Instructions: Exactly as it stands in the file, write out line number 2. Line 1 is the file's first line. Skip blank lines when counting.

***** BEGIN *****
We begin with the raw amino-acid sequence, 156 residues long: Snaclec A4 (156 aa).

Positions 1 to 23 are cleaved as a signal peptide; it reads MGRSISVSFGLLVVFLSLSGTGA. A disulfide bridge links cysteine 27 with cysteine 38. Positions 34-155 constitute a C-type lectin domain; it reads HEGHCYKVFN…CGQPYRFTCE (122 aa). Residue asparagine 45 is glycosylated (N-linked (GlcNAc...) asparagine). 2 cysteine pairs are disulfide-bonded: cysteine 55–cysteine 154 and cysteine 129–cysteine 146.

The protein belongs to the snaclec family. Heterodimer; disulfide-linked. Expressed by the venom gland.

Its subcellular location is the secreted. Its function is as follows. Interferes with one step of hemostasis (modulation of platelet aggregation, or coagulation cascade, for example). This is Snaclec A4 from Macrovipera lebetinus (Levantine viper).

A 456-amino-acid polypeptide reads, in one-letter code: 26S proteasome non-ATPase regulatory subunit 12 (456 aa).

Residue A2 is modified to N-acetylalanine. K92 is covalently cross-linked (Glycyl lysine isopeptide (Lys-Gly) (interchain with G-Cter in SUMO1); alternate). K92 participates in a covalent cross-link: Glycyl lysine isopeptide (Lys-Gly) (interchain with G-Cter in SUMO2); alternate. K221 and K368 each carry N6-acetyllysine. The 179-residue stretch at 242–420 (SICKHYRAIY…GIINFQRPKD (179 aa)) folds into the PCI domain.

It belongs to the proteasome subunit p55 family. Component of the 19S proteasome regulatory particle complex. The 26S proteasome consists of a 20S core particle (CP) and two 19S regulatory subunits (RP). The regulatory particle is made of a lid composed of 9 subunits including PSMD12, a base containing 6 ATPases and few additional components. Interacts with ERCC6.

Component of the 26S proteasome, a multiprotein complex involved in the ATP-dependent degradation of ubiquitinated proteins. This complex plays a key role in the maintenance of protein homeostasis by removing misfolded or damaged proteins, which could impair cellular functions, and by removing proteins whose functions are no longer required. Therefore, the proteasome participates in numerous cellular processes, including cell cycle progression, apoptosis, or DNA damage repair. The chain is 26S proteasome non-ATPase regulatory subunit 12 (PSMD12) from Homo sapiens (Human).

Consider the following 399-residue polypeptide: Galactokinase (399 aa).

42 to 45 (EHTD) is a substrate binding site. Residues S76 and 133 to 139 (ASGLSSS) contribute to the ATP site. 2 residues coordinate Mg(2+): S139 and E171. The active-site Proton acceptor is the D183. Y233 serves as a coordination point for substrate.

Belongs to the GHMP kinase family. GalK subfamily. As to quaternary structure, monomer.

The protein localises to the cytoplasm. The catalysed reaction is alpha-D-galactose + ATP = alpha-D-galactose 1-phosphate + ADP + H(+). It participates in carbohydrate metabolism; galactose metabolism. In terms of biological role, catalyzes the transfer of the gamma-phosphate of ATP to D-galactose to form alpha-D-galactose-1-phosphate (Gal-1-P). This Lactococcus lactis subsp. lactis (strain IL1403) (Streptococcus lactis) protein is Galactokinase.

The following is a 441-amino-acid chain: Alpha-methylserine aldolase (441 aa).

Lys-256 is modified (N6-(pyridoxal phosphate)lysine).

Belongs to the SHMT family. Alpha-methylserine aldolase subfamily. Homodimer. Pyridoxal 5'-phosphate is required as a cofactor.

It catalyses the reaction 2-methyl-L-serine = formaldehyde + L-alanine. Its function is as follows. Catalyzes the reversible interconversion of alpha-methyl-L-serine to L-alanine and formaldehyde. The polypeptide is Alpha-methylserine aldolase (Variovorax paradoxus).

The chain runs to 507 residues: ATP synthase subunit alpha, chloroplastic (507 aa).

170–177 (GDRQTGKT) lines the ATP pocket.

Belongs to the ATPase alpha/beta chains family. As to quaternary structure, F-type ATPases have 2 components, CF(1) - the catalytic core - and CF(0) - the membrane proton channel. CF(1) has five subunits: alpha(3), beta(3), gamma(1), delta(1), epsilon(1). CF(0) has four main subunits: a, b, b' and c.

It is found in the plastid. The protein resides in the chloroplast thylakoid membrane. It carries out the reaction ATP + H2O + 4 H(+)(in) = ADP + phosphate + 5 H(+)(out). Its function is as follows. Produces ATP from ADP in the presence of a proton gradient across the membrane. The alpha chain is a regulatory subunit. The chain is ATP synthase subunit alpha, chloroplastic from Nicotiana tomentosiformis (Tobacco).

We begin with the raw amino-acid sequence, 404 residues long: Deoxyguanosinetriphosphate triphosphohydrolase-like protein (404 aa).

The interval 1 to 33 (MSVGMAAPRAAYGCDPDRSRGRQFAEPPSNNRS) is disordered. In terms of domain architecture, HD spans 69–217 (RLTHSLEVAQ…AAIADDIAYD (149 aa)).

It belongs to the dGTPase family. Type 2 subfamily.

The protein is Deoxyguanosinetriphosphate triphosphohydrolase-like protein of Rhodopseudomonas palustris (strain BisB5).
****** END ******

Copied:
Positions 1 to 23 are cleaved as a signal peptide; it reads MGRSISVSFGLLVVFLSLSGTGA. A disulfide bridge links cysteine 27 with cysteine 38. Positions 34-155 constitute a C-type lectin domain; it reads HEGHCYKVFN…CGQPYRFTCE (122 aa). Residue asparagine 45 is glycosylated (N-linked (GlcNAc...) asparagine). 2 cysteine pairs are disulfide-bonded: cysteine 55–cysteine 154 and cysteine 129–cysteine 146.